Something else I made a point to do was to take photos of what had fascinated me from day one of my time in the country: the motorcycle and scooter laden streets, the sidewalks that are invariably filled with wares spilling out of shops located in narrow buildings, people seated on small stools minding their wares but also just watching life go by, and the interplay among them all.
A note on the traffic: it's not just foreigners who can find it intimidating. On morning while my mother and I were waiting to cross a street, an elderly Vietnamese woman appeared from seemingly out of nowhere, grabbed my mother's hand and made clear that she wanted my mother to lead her across the street! After that, I started noticing anxious-looking elderly women standing on the side of streets and made a point to guide them across the street -- and was always rewarded with flashing grateful smiles afterwards! :D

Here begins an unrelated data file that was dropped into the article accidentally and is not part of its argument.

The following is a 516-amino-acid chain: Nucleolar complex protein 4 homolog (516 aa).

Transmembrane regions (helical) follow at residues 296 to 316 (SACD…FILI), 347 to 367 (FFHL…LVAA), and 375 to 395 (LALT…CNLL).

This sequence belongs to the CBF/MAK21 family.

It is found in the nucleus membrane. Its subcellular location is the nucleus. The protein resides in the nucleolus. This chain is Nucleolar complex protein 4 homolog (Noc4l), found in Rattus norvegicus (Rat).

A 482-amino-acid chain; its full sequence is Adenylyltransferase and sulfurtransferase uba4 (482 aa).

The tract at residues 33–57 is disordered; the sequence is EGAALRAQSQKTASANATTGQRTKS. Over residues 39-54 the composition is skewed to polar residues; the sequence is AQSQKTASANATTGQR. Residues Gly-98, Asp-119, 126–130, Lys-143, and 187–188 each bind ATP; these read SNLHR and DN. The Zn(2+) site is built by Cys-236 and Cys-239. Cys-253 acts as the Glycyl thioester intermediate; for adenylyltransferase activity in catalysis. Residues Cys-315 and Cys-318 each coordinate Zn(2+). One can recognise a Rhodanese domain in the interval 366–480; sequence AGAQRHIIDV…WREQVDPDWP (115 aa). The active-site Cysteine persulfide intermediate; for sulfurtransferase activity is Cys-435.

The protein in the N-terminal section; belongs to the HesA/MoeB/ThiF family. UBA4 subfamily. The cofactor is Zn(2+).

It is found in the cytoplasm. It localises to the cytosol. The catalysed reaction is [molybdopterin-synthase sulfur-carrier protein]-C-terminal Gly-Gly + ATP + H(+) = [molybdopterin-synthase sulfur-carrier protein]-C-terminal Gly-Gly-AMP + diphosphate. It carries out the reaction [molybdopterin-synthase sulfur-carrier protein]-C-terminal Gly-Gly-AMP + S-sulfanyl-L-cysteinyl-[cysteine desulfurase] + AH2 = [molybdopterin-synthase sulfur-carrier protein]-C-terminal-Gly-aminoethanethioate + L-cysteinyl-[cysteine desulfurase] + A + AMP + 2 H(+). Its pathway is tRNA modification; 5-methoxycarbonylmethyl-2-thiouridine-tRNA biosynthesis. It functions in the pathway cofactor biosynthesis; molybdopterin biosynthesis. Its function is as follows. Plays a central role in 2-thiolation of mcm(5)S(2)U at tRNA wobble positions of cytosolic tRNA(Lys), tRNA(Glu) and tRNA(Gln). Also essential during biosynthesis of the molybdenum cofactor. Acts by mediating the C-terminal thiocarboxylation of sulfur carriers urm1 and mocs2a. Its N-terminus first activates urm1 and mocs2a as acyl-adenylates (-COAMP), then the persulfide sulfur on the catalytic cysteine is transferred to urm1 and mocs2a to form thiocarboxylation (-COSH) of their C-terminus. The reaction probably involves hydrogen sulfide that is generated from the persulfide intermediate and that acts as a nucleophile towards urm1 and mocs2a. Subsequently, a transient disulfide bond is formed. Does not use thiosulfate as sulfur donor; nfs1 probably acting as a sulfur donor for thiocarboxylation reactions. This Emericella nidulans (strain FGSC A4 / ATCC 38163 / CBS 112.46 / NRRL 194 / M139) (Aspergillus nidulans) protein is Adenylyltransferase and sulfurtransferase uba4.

A section of the cavernous Dong Xuan market where
one can find foodstuffs, shoes... and plushies galore!
Motorcycles and scooters rule on Hanoi's streets
Believe it or not, this snap wasn't taken on a
particularly busy or chaotic time of the day!
The Old Quarter's photogenic buildings fascinated me
almost as much as its street traffic ;)
I was told that the narrowness of the buildings
Hanoi's oldest temple, the Bach Ma Temple is modest in size
and doesn't look that old but has its origins in the 11th century
The Vietnamese bach ma sounds like the Cantonese pak ma --
meaning white horse -- and sure enough, the temple honors a
white horse thought to be the incarnation of a local river god!
The Old Quarter is crowded but it's actually not
difficult to find a place to sit and chill for a bit :)